Courage Party is always wild. Always. Russel Smith writes about Durban’s most sin filled party.
Imagine the last days of Sodom and Gomorrah. If you don’t know, Sodom was where anal sex was presumably invented and whatever Gomorrah was infamous for, it was so bad it’s been written out of the history books. Point is they were the twin cities that were destroyed for basically being too much fun. I bring this up only because if you were in the newly revamped Willowvale Hotel on Friday night, you might have felt like you had fallen into a time warp and ended up back in Gomorrah the night before it was turned to rubble.
For the uninitiated the Courage Party is, as the name suggests, a party to show off how courageous you are. It’s a chance for those people who vehemently stick to society’s norms to break out of them and unleash their inner freak, without fear of judgement or social backlash, presumably because everyone else is doing it too. It’s a broad theme that has been interpreted in some shockingly naked ways. For the 5th Courage Party it seems people have learnt that randomly showing off their sexy bits isn’t that courageous, but the flesh on show was still plentiful. So, it’s as I’ve always said, more people are exhibitionists than what you might think.
Arriving at the, somewhat ill reputed, Willowvale Hotel at half 9, the venue wasn’t that full, but I had faith that there would be little standing room in about an hour. Courage Parties tend to be one of the best attended events in Durban. I got to mill around and take in the Hip Hop being played at both dance floors with a bit of breathing room to spare. After only my first beer down though, I couldn’t reach the bar as easily as I had before. The venue was filling up and the patrons weren’t wasting time getting mandatory first drinks and filling up the dance floors. We’ve Been Hacked had taken to the main stage and were sucking people towards them and rewarding them with their Thrash Electro. I still can’t figure how to describe their set because it’s ridiculously broad and seems devised purely to get people to move and freak out on the dance floor, which they did. Warming up the dup-step generation for what was still to come in the form of Veranda Panda, Cape Town’s Mix n Blend and Dizruptkidd. On the side dance floor Brain Dead Brothers were keeping the other half of the venue packed out. Brain Dead Brothers had the biggest challenge of the night playing a 3 hour set, although you wouldn’t think it was much of a challenge since they didn’t seem to have any trouble keeping punters wrapped up in their music all night. In all honesty the evening begins to deteriorate at this point.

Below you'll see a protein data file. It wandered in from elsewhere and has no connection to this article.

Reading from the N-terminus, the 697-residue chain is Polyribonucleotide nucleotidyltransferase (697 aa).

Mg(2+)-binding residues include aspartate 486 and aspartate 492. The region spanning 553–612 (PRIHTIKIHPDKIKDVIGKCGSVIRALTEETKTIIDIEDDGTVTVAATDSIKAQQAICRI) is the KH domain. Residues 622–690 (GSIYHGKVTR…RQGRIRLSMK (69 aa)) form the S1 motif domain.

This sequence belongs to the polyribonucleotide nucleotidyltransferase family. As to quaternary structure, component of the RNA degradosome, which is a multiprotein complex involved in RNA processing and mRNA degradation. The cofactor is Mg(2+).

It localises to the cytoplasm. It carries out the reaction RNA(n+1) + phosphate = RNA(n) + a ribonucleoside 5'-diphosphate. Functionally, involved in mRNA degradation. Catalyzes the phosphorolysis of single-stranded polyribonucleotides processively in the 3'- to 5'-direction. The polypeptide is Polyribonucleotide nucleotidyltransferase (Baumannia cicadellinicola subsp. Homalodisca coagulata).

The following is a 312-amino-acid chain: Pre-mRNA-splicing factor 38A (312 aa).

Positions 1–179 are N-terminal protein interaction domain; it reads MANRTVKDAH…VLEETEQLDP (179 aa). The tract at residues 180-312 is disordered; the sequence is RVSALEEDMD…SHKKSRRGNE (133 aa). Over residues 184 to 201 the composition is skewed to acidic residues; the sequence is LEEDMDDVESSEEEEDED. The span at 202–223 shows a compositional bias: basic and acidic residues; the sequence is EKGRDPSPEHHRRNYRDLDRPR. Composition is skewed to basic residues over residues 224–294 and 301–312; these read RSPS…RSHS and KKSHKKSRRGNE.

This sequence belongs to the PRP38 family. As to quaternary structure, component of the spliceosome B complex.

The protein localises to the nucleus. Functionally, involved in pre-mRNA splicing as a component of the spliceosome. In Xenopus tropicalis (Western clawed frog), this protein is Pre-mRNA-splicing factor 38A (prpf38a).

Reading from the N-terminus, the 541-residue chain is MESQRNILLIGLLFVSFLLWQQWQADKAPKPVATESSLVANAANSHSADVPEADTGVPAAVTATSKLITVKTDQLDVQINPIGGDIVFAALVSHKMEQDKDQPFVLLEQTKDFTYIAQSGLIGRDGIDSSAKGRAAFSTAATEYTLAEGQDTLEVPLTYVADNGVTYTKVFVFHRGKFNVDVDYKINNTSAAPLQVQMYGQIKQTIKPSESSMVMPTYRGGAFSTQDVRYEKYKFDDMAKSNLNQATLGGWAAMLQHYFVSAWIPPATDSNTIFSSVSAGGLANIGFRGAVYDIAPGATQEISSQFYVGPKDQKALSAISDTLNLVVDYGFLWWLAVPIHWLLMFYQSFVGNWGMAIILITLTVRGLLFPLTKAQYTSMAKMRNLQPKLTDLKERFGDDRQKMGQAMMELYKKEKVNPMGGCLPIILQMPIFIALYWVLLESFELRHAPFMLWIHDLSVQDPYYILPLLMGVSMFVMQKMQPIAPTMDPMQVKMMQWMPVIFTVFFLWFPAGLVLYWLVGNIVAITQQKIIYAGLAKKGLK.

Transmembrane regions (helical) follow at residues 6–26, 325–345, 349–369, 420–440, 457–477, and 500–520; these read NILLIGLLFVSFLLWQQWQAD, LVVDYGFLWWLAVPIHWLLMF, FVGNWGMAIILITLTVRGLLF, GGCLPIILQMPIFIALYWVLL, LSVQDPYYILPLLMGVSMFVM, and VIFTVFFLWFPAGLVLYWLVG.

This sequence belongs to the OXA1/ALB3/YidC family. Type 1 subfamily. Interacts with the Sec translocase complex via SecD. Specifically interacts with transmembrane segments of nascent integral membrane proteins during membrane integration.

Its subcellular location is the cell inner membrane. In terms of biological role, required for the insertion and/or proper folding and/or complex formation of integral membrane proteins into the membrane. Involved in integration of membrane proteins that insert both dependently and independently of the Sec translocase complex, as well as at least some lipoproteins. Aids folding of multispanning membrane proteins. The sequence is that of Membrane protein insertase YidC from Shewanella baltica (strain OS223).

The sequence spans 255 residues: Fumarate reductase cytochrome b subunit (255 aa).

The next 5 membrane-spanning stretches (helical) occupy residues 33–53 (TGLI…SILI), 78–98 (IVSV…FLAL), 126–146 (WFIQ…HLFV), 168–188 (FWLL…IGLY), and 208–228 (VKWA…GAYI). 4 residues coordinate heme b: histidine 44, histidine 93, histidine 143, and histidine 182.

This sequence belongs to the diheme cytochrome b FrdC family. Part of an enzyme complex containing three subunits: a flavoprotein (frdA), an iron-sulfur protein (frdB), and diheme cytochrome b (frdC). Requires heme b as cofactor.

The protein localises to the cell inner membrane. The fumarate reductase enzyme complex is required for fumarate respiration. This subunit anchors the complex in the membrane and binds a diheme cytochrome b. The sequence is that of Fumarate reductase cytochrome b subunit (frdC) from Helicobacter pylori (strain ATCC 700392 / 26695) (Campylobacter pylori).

Courage Party organisers boast that you will likely blackout at their parties, and I did just that. Besides flash backs of sweating zombies on dance floors, chatting to various unknown patrons looking at my list of who was on the main stage to tell what time it was, and partying till the sun was up even though the DJ’s stopped at 2am is all I have left of the event… The overriding memory is that it was fucking mental. Every person in attendance went away having an epic time whether they would remember it or not. There wasn’t a dry person in the house… For a night that wasn’t particularly warm the floor of the venue looked like someone had been mopping with filthy water.
The best thing I could say about Courage Party is that it really is an all-encompassing party. Unlike a lot of events in Durban where there tends to be a feeling of exclusion, or at least only seem to draw a certain crowd, Courage Party manages to make it possible for everyone, no matter their sub-genre or niche lifestyle choice (or lack thereof) feel like this is a party that they are a part of. I guess their intention of having a party that is more, “a revolution, a cultural movement of freedom of expression, epic beats, creativity, individuality and most above all a bad ass party!” is one they’re succeeding at brilliantly.
*All images © Matt Stroud